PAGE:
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Scottish red squirrel populations stabilise
Squirrel populations are measured using feeder boxes that are placed in the same area of woodland every spring.
Survey results show significant increase in Aberdeen 

Red squirrel populations in Scotland have stabilised, according to figures published by Saving Scotland’s Red Squirrels.

The results of the 2017 Squirrel Survey show that there has been a significant increase in red squirrel distribution across the North East, particularly in areas close to the City of Aberdeen. In the south of Scotland, red squirrels have maintained their range and have even slightly expanded their occupancy.

Mary-Anne Collis, red squirrel conservation officer for Argyll, the Trossachs and Stirling, said: "In the Central Lowlands, red squirrels are holding their ground and as a result, we’ve started to see them in areas where they haven’t been seen for a long time. This is particularly noticeable to the south and east of Loch Lomond and the Trossachs National Park, which is now predominantly a red-only zone.”

Whilst red squirrels have successfully maintained their range in most parts of the South, the survey shows that it is a very different picture for Berwickshire, where reds are now rarely seen.

Dr Mel Tonkin, Saving Scotland's Red Squirrels project manager, said: “Unfortunately red squirrel numbers have continued to fall in parts of the Scottish Borders, especially since the arrival in Berwickshire of the deadly Squirrelpox virus from south of the border in 2011. However, there are still good populations of red squirrels from Galashiels and Jedburgh westwards, and Saving Scotland’s Red Squirrels is carrying out conservation work aimed at safeguarding these squirrels.

“In Dumfries and Galloway, red squirrels continue to do well but are threatened by increasing records of grey squirrels which appear to be spreading into Nithsdale from the east and north. It is vital that the work we do here is stepped up to make sure these red squirrel populations remain healthy.”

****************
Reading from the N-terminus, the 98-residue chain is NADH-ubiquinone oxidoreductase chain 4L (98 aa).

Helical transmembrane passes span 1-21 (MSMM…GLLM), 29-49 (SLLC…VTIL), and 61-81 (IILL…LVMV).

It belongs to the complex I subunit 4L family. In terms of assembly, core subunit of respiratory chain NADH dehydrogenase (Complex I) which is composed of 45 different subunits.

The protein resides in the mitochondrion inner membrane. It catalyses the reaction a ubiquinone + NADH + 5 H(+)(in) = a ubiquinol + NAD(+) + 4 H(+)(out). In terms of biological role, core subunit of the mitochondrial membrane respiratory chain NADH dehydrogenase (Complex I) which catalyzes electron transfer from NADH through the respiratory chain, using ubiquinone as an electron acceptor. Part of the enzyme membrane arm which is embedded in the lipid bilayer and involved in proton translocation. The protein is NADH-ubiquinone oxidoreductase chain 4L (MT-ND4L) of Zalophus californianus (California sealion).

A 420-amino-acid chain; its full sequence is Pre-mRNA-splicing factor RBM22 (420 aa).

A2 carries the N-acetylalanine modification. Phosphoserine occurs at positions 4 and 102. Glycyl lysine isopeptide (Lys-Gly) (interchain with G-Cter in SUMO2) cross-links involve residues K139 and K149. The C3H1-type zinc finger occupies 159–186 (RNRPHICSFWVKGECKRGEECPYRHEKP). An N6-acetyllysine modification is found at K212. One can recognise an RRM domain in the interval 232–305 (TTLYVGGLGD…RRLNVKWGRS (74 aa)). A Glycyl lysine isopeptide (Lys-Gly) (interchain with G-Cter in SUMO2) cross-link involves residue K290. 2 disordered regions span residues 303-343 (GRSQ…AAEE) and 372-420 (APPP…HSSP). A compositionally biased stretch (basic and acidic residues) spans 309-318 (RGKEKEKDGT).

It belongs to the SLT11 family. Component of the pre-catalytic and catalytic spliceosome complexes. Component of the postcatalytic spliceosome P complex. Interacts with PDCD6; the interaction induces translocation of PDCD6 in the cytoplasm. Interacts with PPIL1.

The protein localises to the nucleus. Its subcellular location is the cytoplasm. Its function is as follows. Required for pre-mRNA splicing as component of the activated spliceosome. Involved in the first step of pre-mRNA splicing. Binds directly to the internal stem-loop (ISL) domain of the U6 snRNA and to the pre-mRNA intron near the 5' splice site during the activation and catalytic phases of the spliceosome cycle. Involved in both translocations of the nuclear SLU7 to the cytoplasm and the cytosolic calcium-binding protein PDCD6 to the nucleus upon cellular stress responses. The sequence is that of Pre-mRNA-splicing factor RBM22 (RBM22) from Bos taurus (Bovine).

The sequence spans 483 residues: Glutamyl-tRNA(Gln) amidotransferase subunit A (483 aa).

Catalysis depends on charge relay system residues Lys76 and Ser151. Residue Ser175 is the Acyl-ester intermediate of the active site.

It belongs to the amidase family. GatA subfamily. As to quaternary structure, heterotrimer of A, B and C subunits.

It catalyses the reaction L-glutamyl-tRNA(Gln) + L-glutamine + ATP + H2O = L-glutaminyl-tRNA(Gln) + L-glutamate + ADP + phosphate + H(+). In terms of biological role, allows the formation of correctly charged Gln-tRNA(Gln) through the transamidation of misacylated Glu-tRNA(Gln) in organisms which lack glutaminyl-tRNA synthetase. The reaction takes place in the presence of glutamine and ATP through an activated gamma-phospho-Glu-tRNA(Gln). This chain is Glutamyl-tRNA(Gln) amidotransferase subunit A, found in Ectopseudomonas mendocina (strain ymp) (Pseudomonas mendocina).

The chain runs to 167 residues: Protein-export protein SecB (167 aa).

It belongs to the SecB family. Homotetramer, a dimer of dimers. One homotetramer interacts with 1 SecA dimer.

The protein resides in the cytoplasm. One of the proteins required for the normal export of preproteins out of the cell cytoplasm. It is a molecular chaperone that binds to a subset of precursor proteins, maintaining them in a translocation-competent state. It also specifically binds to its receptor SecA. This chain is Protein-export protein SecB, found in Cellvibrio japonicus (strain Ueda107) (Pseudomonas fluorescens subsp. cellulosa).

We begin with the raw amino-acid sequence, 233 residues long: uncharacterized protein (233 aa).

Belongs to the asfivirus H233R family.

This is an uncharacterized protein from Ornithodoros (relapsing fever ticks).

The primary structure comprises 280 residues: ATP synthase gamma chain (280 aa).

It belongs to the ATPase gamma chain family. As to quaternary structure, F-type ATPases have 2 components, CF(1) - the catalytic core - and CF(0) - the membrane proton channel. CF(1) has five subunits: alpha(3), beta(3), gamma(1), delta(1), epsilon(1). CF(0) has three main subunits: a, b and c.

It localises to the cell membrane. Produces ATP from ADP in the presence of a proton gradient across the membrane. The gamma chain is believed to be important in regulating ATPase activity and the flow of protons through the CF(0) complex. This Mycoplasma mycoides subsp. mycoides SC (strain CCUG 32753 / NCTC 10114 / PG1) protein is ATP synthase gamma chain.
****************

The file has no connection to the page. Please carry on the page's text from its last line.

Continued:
Squirrel populations are measured using feeder boxes that are placed in the same area of woodland every spring. Each box contains a sticky pad to collect hair samples, which are identified under a microscope.

The Scottish Wildlife Trust is currently seeking volunteer in South Scotland to take part in the 2018 squirrel survey, which takes place between March and April. For more information, email Gill Hatcher ghatcher@scottishwildlifetrust.org.uk 

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Nominations for 2019 RSPCA Honours Awards now open

News Story 1
 People across the UK are being urged to nominate a standout animal champion for the 2019 RSPCA Honours Awards.

The awards recognise those who have worked tirelessly to improve animal welfare, campaigned on behalf of animals, or shown true bravery. Previous winners include comedian John Bishop, who was awarded Celebrity Animal Champion of the Year, and 11-year-old Lobby Cantwell, who raised more than £1,000 for the charity through mountain climbs and bike rides.

To submit a nomination or find out more about the awards visit the RSPCA website. Nominations will remain open until 4 pm on Friday, March 15.  

Click here for more...
News Shorts
New £1m project to investigate dairy cow lameness

Scotland’s Rural College (SRUC) is leading a new £1 million research project to investigate the causes of lameness in dairy cows.

One in three dairy cows are affected by lameness every day in the UK, costing the industry an estimated £250 milion annually.

The project will take three years to complete and is due to finish by November 2021.

Professor Georgios Banos of SRUC commented: “In addition to pain and discomfort to the animal, lameness is associated with decreased milk production and inflated farm costs.

“Among cows raised in the same environment, some become lame while others do not. Understanding the reasons behind this will help us develop targeted preventive practices contributing to enhanced animal welfare and farm profitability.”